Tag Archives: Avestan Literature

The Zoroastrian Law to Expel the Demons

The text Wīdēwdād – “Law Serving to Keep the Demons Away” – is one of the longest and most important sources for the study of the Zoroastrianism of the ancient Iranian and the Middle Iranian periods. The ancient Iranian text, written in Avestan, was in the Sassanid era (3rd-7th centuries) translated into Middle Persian (Pahlavi) and provided with glosses and extensive commentaries. The Pahlavi version, called zand, is of particular interest for two reasons: firstly, it is the oldest Middle Persian translation of an Avestan text, and thus of major importance for the linguistic reconstruction of Middle Persian; secondly, the annotations approach complex theological, ritual, and legal questions that examine numerous insufficiently studied areas of the Sassanid society. Despite its outstanding importance, this primary source has, due to the high degree of difficulty of the subject matter, until recently attracted hardly any attention.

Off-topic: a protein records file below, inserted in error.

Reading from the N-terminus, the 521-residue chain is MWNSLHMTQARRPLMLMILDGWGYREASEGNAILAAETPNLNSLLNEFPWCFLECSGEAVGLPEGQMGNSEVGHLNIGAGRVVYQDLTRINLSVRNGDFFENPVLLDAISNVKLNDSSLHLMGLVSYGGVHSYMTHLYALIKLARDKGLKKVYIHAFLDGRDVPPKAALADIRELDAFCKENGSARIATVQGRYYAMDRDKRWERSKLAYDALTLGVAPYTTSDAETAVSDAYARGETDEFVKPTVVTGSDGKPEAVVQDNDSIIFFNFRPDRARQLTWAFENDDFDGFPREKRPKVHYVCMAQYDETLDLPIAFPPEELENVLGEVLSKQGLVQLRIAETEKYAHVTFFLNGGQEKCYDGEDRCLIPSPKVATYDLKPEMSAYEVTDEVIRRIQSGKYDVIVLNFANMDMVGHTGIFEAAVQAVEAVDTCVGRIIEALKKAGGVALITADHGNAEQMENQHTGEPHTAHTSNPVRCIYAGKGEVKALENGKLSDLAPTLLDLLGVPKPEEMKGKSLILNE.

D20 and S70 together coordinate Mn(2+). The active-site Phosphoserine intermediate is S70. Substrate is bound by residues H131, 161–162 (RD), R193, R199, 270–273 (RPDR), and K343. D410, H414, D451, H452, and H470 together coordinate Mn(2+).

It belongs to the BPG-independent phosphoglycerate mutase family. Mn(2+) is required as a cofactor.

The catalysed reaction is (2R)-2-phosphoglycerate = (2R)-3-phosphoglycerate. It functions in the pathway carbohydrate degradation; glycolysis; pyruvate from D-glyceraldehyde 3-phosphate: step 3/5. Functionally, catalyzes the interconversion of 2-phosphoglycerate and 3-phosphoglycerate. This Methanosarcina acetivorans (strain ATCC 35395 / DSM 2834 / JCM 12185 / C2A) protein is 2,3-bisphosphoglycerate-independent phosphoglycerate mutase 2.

Miguel Ángel Andrés-Toledo’s book, based upon a careful collation of all 44 still existing manuscripts, is the first critical edition of the Avestan and the Pahlavi text of the Wīdēwdād.
For more details see the table of the contents of this volume.
Author:
Miguel Ángel Andrés-Toledo is an scholar of Ancient and Middle Iranian Lingustics as well as Zoroastrianism. He is currently a research fellow of the Department of Classical Philology and Indo-European Studies at the University of Salamanca.

Iranian Linguistic Studies in memoriam Xavier Tremblay

Acta Iranica 57Pirart, Eric (ed.). 2016. Études de linguistique iranienne: in memoriam Xavier Tremblay. (Acta Iranica 57). Leuven: Peeters.
The 57th volume of the Acta Iranica is dedicated to the memory of late Xavier Tremblay (* 26. 6. 1971, Lille—15. 11. 2011), in order to celebrate his contribution to Iranian and Indo-European Studies. Even unfinished, the work of Xavier Tremblay plays a fundamental role to our understanding of the origins of the Zoroastrian liturgy.
Table of Contents (PDF):
  • Philippe Swennen: “Xavier Tremblay et la liturgie longue proto indo-iranienne. Présentation